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Resolve failed Mailbox Move Requests

·465 words·3 mins
system-administration tech exchange exchange-2010 powershell sysadmin technology
James Pettigrove
James Pettigrove
Cloud Engineer with a focus on Microsoft Azure

So chances are, after reading my previous post on how to move Mailboxes via Organizational Unit you have migrated a couple hundred mailboxes. There is a good possibility that a small number of them have the status of Failed and that if you dig in to the log of the transfer you will come across the following error:

Error: This mailbox exceeded the maximum number of corrupted items that were specified for this move request.

Whenever the Exchange 2010 Mailbox Replication Service comes across a Mailbox with a corrupted piece of data (whether than be an attachment, calendar item etc…) it automatically skips the mailbox and continues to plow through the rest in your list. This is by design and follows the mantra of “better safe than sorry”. Fear not, if you are happy to accept data loss (more of this later) we can get around this. Head to your Exchange Powershell and enter the following:

Get-MoveRequest | where {$_.Status -eq "Failed"} | Set-MoveRequest -BadItemLimit 100 -AcceptLargeDataLoss

The above will get all the mailbox move requests that have failed and set the maximum amount of corrupted items to 100 before it skips the entire mailbox (as what was previously occurring). Note the -AcceptLargeDataLoss switch is needed if you set your -BadItemLimit switch to anything about 50. Now that we have told Exchange that we don’t mind a bit of data loss lets resume the move requests:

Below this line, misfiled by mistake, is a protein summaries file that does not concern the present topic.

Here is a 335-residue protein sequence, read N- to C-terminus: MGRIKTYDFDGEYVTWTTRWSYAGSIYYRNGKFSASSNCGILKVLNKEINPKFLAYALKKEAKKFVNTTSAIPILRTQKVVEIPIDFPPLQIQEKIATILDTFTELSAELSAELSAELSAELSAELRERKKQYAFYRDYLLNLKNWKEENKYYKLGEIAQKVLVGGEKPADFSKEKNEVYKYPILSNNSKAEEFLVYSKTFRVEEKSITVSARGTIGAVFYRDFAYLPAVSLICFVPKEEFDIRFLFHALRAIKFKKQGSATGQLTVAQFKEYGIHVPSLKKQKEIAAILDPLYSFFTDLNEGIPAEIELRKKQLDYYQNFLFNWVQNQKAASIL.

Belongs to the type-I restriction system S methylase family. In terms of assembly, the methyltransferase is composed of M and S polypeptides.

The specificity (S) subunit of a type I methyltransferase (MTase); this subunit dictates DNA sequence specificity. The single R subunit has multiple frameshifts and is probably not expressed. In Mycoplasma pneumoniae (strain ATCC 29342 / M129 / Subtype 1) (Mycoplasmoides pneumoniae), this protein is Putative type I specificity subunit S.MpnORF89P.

Get-MoveRequest | where {$_.Status -eq "Failed"} | Resume-MoveRequest

Depending on the amount of corrupt items in each mailbox, with any luck they will be now on their way to your new Exchange server. If you get a couple that still don’t move across and failed, just up the -BadItemLimit and try again.

So I mentioned earlier that I would touch on the data loss aspect of the mailbox move and why it’s not such a terrible thing to occur. From time to time, with the amount of calendar appointments, shared tasks and what not flying across several mailboxes at a time there comes a time that corruption can occur. This corruption can lead to unsavoury experiences for the end user, and this is not a good thing (you’ll have to hear about it the next time you venture close to the water cooler). During this mailbox move, (when instructed) corrupted items are dropped from the mailbox and the end result is a pristine and clean mailbox, free from evil corruption.

Microsoft even make use of this function to cleanse mailboxes that are apart of their Exchange Online cloud offering as detailed here: Corrupted Items and Mailbox Moves in Exchange 2010. If you have multiple Exchange 2010/13 Mailbox servers it might be wise to shuffle the mailboxes between them every now and again to perform a cleansing ritual…that or overkill.


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